Dates & Times
Date Data Type
You should always try and store your dates in variables that have the Long datatype
The calendar exposes the calendar system that is currently being used.
There are two types of calendar. The default is vbCalGreg. The other is vbCalHijri.
The Date property expects a date passed to it
Any time information is ignored
The Date$ property returns and assigns dates from strings
minimum date - 1 jan 1980
maximum date - 31 dec 2099
Always declare dates as Long (never Date).
If a subroutine requires a Date datatype, pass in a Long instead and it will be converted automatically.
In VBA dates and times are enclosed between two hash (#) signs, for example:
Dim dtExpiries As Date
dtExpiries = #12/31/2006# 'this is interpreted as m/d/yyyy by default - check !!!
dtExpiries = #31/12/2006#
dtExpiries = "December 31, 2006"
dtExpiries = #01:30:00 AM#
dtExpiries = #31/12/06 07:30:00 PM#
VBA will automatically adjust the date if it is entered in the "dd/mm/yyyy" format to "mm/dd/yyyy".
dtExpiries = #31/12/2006# 'automatically changed from #12/31/2006#
VBA will also automatically adjust the time into AM/PM notation if it is entered in 24hr notation.
dtExpiries = #07:30:00 PM# 'autoamtically changed from #19:30:00#
Date variables are displayed accordingly to your systems shortdate format.
Times are displayed according to your systems time format, either 12 or 24 hour format.
These settings can be changed from your control panel.
For more details, refer to the Dates & Times page.
Formatting Dates in Excel
It is recommended you use date formats that begin with an asterisk (*) in the Format Cells dialog box.
Any date formatted in this way will display correctly in a different region.
Switching this to "English (UK)".
Notice that none of the available formats have an asterisk
Therefore this will be the date format in every region regardless of regional settings.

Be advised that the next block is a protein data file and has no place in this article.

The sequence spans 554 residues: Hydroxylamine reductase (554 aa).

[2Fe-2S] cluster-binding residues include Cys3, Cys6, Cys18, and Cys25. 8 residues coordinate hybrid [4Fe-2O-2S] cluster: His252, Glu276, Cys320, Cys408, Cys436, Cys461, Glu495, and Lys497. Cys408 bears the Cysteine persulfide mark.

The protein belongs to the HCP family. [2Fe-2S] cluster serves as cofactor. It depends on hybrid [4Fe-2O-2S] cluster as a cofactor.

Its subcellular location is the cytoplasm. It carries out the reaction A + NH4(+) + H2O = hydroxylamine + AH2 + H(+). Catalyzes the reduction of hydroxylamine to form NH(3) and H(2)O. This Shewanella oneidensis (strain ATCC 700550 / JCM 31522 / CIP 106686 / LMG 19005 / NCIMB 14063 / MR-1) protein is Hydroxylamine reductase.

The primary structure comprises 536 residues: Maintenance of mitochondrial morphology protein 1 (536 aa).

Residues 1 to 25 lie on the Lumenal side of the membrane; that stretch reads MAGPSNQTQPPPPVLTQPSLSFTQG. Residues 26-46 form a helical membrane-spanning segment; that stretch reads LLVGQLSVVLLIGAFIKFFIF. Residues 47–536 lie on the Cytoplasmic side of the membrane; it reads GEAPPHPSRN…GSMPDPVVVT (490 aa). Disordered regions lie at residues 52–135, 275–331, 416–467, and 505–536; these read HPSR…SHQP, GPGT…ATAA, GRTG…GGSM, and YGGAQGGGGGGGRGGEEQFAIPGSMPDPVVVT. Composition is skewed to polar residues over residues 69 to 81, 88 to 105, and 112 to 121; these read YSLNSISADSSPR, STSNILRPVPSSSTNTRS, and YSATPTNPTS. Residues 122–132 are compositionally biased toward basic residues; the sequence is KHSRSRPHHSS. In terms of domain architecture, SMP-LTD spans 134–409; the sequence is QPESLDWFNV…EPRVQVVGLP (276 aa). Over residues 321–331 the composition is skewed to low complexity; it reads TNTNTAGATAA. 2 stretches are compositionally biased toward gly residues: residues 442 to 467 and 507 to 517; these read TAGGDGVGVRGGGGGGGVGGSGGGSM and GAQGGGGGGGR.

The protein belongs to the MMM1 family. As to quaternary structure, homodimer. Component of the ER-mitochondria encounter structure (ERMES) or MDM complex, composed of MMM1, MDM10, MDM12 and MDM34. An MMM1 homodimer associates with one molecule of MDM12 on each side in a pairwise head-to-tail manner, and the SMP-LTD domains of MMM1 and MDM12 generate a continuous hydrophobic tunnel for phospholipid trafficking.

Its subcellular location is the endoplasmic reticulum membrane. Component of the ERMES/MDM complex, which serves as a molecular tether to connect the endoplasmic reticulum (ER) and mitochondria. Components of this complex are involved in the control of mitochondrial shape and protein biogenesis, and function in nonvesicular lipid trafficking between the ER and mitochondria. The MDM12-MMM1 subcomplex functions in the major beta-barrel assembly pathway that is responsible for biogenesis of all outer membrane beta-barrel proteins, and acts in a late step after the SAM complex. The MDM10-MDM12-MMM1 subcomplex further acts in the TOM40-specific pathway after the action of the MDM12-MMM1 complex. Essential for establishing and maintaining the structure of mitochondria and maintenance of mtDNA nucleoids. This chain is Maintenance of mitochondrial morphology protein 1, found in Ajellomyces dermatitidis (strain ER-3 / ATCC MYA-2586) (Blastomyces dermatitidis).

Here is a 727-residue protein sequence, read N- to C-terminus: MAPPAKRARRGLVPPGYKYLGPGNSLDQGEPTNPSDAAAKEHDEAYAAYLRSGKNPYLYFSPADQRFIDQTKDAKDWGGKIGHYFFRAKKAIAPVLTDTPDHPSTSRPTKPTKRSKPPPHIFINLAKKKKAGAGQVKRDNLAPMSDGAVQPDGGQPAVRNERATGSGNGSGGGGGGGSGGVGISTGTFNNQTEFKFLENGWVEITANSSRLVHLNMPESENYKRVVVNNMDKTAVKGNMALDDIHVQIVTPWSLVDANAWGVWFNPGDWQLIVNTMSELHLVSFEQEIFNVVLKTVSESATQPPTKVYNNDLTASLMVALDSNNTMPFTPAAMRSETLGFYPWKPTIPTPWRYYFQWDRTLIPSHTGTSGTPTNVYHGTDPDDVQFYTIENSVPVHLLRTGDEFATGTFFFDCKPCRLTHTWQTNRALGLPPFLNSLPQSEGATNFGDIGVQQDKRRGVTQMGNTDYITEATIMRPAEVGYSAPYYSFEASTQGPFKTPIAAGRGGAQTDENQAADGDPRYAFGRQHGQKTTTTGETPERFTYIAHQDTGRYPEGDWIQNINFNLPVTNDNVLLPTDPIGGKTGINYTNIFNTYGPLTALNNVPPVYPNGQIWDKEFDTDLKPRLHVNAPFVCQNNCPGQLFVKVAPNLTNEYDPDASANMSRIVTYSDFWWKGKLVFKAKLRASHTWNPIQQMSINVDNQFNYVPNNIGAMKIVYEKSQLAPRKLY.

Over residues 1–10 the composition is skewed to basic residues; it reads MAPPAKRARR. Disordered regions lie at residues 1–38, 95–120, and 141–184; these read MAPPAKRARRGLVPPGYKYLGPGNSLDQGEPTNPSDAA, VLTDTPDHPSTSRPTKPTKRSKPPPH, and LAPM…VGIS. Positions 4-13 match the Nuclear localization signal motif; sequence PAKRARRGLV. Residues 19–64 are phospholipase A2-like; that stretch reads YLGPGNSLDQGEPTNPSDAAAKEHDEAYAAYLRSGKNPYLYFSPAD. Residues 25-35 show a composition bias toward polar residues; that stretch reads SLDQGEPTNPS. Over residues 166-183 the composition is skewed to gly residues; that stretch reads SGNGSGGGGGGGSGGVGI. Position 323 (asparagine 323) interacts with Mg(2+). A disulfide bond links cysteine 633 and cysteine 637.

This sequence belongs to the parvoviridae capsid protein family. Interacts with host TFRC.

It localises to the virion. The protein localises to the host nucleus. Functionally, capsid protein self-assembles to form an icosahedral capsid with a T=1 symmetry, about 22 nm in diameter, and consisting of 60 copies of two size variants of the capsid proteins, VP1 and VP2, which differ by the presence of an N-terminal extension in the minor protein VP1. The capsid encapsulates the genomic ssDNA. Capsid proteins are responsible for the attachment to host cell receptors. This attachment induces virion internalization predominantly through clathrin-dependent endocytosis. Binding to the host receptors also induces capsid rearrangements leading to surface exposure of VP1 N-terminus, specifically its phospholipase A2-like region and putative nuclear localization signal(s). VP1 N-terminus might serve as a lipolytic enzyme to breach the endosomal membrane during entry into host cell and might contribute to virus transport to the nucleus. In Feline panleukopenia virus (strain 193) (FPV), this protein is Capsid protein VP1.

If you want to see different date formats for different regions, you should access the "Region and Language" dialog box from the control panel.
Customise your default date format
If you have your setting set to "English (UK)" then the default date format is "dd/mm/yyyy"
If you would rather not see the extra zeros (eg 1/7/2010 instead of 01/07/2010) this can be changes from the control panel.
Display a time using the short time format specified in your computer's regional settings.
To get todays date in a readable format you can use the Format() function, eg Format("Now(), "dd MMM YY") = "01 Jul 03".
This Pauses for 5 seconds
Nexttime = Now() + TimeValue("00:00:05")
You can use a string variable to store your dates but you obviously cannot perform any date or time calculations on it.
Dates - Using and Formatting
'when the date is 26/02/2009
spastedate = Format(DateAdd("d", 3, Date()), "dd/mm/yyyy")
spastedate = "03/01/2009"
spastedate = FormatDateTime(DateAdd("d", 2, Date()), VbDateTimeFormat.vbShortDate)
spastedate = "03/01/2009"
Range("A1").Value = spastedate
'depending on how the cell is formatted - can depend on how the results are displayed.
If the cell is formatted as a date then you can get "03/01/2009"
If the cell is formatted as text then you get "01/03/2009"
'This will display the correct date value
Range("A1").Value = dtpastedate
If you do have to have strings of dates - then make sure they are converted to dates before you paste them on to the sheet
|General||Uses the system Short Date format|
|Date (default)||Dates that contain times are dsplayed in Long Time format. Dates outside 1930-2029 will always be formatted with four-digits for there year component, regardless of the Short Date format|
|Long Date||Uses the System Long Date format|
|Medium Date||Uses a format applicable to the current system locale|
|Short Date||Uses the system Short Date format|
|Long Time||Uses the system Time format|
|Medium Time||Uses the 12-hour format|
|Short Time||Uses the 24-hour format|